So, I recently took up the bass guitar. I quit Facebook so as to have more time with family and farm,which also freed up some time to pursue some creative aspirations. Yeah, I was on Facebook way too much. Now, I’ve always loved the bass, and I have some good friends who are bassists. Even some that have managed to make both a name and a living at it. And, of course, who *isn’t* a fan of God Himself, Les Claypool, shown above. (If you don’t know who Mr. Claypool is, please stop reading this and go away. We simply can’t be friends anymore.)
I originally thought I’d tackle the guitar first, then the bass. Well, that was stupid. I bought myself a really nice ESP guitar and tried to get busy, only to be thwarted every time I picked it up. Those damn strings were just so thin and, well, stringy. I was constantly in fear of slicing my precious little digits. I needed something with some girth, some meat (alright, settle down over there in the gutter). So, I picked up a wickedly wonderful Dean Edge 5 string. Because, you know, I’d be a pro right after picking it up and would need a 5 string. Right? Right.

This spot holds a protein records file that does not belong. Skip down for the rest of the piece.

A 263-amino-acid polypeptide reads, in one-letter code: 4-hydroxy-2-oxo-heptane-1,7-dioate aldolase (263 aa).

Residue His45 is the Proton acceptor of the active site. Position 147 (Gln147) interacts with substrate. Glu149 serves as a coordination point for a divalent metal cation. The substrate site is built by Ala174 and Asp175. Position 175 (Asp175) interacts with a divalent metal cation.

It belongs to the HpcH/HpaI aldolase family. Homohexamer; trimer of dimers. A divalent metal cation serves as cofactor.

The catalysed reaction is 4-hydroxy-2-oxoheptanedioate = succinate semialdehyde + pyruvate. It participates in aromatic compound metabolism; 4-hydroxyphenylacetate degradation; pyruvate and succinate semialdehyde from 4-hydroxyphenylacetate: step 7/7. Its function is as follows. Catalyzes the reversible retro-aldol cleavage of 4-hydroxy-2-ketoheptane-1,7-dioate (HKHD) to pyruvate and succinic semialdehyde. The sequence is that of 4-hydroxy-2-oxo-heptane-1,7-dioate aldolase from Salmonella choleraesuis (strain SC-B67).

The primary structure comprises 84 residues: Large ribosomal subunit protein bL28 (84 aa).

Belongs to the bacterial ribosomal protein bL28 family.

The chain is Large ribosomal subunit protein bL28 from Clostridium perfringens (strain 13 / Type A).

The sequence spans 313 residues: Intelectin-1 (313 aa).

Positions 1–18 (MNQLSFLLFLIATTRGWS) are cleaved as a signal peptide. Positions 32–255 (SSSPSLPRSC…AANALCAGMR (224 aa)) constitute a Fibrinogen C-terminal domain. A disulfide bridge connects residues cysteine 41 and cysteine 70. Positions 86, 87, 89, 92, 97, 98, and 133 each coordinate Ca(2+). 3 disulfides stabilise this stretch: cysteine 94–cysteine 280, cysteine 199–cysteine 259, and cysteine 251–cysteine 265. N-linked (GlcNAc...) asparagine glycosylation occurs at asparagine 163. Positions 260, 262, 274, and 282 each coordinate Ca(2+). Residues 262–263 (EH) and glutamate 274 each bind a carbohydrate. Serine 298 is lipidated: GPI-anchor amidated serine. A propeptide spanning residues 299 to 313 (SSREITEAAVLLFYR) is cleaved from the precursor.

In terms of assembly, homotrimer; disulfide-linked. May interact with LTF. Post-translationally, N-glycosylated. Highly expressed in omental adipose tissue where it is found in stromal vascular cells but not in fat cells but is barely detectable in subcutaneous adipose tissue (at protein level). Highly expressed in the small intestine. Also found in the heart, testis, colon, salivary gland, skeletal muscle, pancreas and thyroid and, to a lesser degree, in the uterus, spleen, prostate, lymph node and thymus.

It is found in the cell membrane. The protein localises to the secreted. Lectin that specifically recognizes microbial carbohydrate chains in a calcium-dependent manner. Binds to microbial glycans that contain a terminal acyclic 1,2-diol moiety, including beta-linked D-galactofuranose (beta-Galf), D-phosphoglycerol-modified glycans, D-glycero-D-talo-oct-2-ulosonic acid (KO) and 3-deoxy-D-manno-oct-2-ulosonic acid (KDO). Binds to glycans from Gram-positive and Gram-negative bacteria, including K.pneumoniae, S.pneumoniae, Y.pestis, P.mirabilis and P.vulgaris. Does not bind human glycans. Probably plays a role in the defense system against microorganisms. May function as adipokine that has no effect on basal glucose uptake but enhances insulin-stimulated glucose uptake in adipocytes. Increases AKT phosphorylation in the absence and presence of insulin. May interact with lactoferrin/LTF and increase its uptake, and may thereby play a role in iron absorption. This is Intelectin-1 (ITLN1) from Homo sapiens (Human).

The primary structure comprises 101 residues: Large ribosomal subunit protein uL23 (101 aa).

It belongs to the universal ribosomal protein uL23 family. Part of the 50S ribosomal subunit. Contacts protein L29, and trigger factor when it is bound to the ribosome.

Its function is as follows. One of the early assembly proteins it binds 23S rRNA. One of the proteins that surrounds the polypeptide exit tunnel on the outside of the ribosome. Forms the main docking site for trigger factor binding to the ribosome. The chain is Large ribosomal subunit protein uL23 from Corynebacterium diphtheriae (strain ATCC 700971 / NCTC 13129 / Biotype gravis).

Anyway, I was so immediately happy with this new bass, that I was knocking out some tunes pretty quickly: Every Breath You Take, Knocking on Heaven’s Door, and a couple of others. I had forgotten how much of a pleasure it is to play something. In school, I played the alto sax and every now and then I sit down to our piano. Our 12 year old is far superior to me at that. She’s got a real ear for the piano. So, anyway, to pick up this bass and start taking off right away has felt wonderful.
I’ve been trying to practice at least an hour per day. During that time, I’ve noticed something. One is that the best sound out of those thick strings often comes from a softer, more delicate touch. Trying to hammer out a note with force is often counter productive. So it is in conversations, isn’t it? I know that’s the case for me. When I don’t feel heard or understood or respected, I’m far too quick to raise my voice. To exert more force. To become more stern and aggressive. As if speaking in such ways would hammer out understanding and respect. What is that saying about hammers? When it’s all you carry, everything starts to look like a nail. The opposite is really so much more successful: A soft voice, a kind word, a peaceful countenance, is so much more likely to bring about mutually beneficial communication. And it sounds so much better than banging gongs, dissonant notes, raised voices, and the like.
Of course, I’m a slow learner but I’m remembering this a bit more frequently these days. About every time I hit a string too hard, but even more so, every time I hit it just right.